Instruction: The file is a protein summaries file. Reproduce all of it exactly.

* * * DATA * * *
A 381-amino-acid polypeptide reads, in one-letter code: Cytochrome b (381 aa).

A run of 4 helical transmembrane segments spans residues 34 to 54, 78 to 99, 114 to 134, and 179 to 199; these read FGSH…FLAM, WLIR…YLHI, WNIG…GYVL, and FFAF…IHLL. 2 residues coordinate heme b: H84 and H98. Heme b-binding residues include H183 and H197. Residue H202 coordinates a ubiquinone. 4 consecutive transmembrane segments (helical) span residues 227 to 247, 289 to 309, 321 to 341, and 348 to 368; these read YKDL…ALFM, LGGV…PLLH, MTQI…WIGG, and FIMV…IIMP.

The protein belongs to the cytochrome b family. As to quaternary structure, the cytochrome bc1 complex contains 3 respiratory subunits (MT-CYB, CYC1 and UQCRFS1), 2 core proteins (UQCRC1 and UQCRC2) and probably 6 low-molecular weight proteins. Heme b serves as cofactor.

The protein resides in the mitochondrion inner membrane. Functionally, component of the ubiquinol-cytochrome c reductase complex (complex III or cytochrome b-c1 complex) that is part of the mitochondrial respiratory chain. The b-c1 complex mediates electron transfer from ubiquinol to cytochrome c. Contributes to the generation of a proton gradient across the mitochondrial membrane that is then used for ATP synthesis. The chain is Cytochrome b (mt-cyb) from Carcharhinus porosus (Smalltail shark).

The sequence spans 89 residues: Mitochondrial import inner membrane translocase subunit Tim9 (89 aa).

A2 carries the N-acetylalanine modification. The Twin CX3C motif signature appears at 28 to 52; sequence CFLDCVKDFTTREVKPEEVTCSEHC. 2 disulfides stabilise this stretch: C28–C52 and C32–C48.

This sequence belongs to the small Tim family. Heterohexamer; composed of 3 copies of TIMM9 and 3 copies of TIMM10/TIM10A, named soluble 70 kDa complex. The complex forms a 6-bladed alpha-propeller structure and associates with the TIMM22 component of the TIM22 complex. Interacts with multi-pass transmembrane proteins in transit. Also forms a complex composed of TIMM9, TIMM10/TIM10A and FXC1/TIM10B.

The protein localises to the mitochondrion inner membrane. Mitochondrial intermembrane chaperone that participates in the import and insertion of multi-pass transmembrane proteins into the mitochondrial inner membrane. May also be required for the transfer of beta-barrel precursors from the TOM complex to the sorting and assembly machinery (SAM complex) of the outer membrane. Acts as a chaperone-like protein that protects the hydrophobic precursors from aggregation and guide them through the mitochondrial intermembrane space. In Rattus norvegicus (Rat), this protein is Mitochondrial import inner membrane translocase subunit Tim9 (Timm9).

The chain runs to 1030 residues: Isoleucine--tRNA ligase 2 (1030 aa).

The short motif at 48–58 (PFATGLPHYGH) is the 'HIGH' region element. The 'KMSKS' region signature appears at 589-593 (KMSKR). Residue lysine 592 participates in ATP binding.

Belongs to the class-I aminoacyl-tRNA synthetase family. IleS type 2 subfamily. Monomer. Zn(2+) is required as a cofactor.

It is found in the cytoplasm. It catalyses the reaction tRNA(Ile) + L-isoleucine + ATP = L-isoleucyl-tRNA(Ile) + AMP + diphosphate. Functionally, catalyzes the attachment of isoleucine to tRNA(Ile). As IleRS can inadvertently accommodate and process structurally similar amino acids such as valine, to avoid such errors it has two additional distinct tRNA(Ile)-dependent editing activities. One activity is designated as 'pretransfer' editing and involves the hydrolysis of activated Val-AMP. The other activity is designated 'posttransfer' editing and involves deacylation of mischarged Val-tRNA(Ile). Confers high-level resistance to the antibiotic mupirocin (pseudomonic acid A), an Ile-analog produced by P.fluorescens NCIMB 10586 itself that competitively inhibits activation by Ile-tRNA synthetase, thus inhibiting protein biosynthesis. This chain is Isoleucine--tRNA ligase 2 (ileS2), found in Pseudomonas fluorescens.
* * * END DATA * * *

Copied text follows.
A 381-amino-acid polypeptide reads, in one-letter code: Cytochrome b (381 aa).

A run of 4 helical transmembrane segments spans residues 34 to 54, 78 to 99, 114 to 134, and 179 to 199; these read FGSH…FLAM, WLIR…YLHI, WNIG…GYVL, and FFAF…IHLL. 2 residues coordinate heme b: H84 and H98. Heme b-binding residues include H183 and H197. Residue H202 coordinates a ubiquinone. 4 consecutive transmembrane segments (helical) span residues 227 to 247, 289 to 309, 321 to 341, and 348 to 368; these read YKDL…ALFM, LGGV…PLLH, MTQI…WIGG, and FIMV…IIMP.

The protein belongs to the cytochrome b family. As to quaternary structure, the cytochrome bc1 complex contains 3 respiratory subunits (MT-CYB, CYC1 and UQCRFS1), 2 core proteins (UQCRC1 and UQCRC2) and probably 6 low-molecular weight proteins. Heme b serves as cofactor.

The protein resides in the mitochondrion inner membrane. Functionally, component of the ubiquinol-cytochrome c reductase complex (complex III or cytochrome b-c1 complex) that is part of the mitochondrial respiratory chain. The b-c1 complex mediates electron transfer from ubiquinol to cytochrome c. Contributes to the generation of a proton gradient across the mitochondrial membrane that is then used for ATP synthesis. The chain is Cytochrome b (mt-cyb) from Carcharhinus porosus (Smalltail shark).

The sequence spans 89 residues: Mitochondrial import inner membrane translocase subunit Tim9 (89 aa).

A2 carries the N-acetylalanine modification. The Twin CX3C motif signature appears at 28 to 52; sequence CFLDCVKDFTTREVKPEEVTCSEHC. 2 disulfides stabilise this stretch: C28–C52 and C32–C48.

This sequence belongs to the small Tim family. Heterohexamer; composed of 3 copies of TIMM9 and 3 copies of TIMM10/TIM10A, named soluble 70 kDa complex. The complex forms a 6-bladed alpha-propeller structure and associates with the TIMM22 component of the TIM22 complex. Interacts with multi-pass transmembrane proteins in transit. Also forms a complex composed of TIMM9, TIMM10/TIM10A and FXC1/TIM10B.

The protein localises to the mitochondrion inner membrane. Mitochondrial intermembrane chaperone that participates in the import and insertion of multi-pass transmembrane proteins into the mitochondrial inner membrane. May also be required for the transfer of beta-barrel precursors from the TOM complex to the sorting and assembly machinery (SAM complex) of the outer membrane. Acts as a chaperone-like protein that protects the hydrophobic precursors from aggregation and guide them through the mitochondrial intermembrane space. In Rattus norvegicus (Rat), this protein is Mitochondrial import inner membrane translocase subunit Tim9 (Timm9).

The chain runs to 1030 residues: Isoleucine--tRNA ligase 2 (1030 aa).

The short motif at 48–58 (PFATGLPHYGH) is the 'HIGH' region element. The 'KMSKS' region signature appears at 589-593 (KMSKR). Residue lysine 592 participates in ATP binding.

Belongs to the class-I aminoacyl-tRNA synthetase family. IleS type 2 subfamily. Monomer. Zn(2+) is required as a cofactor.

It is found in the cytoplasm. It catalyses the reaction tRNA(Ile) + L-isoleucine + ATP = L-isoleucyl-tRNA(Ile) + AMP + diphosphate. Functionally, catalyzes the attachment of isoleucine to tRNA(Ile). As IleRS can inadvertently accommodate and process structurally similar amino acids such as valine, to avoid such errors it has two additional distinct tRNA(Ile)-dependent editing activities. One activity is designated as 'pretransfer' editing and involves the hydrolysis of activated Val-AMP. The other activity is designated 'posttransfer' editing and involves deacylation of mischarged Val-tRNA(Ile). Confers high-level resistance to the antibiotic mupirocin (pseudomonic acid A), an Ile-analog produced by P.fluorescens NCIMB 10586 itself that competitively inhibits activation by Ile-tRNA synthetase, thus inhibiting protein biosynthesis. This chain is Isoleucine--tRNA ligase 2 (ileS2), found in Pseudomonas fluorescens.